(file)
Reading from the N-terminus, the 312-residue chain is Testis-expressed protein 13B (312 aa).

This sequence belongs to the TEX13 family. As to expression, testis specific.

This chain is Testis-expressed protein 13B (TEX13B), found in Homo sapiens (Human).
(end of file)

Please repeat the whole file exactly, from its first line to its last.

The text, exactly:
Reading from the N-terminus, the 312-residue chain is Testis-expressed protein 13B (312 aa).

This sequence belongs to the TEX13 family. As to expression, testis specific.

This chain is Testis-expressed protein 13B (TEX13B), found in Homo sapiens (Human).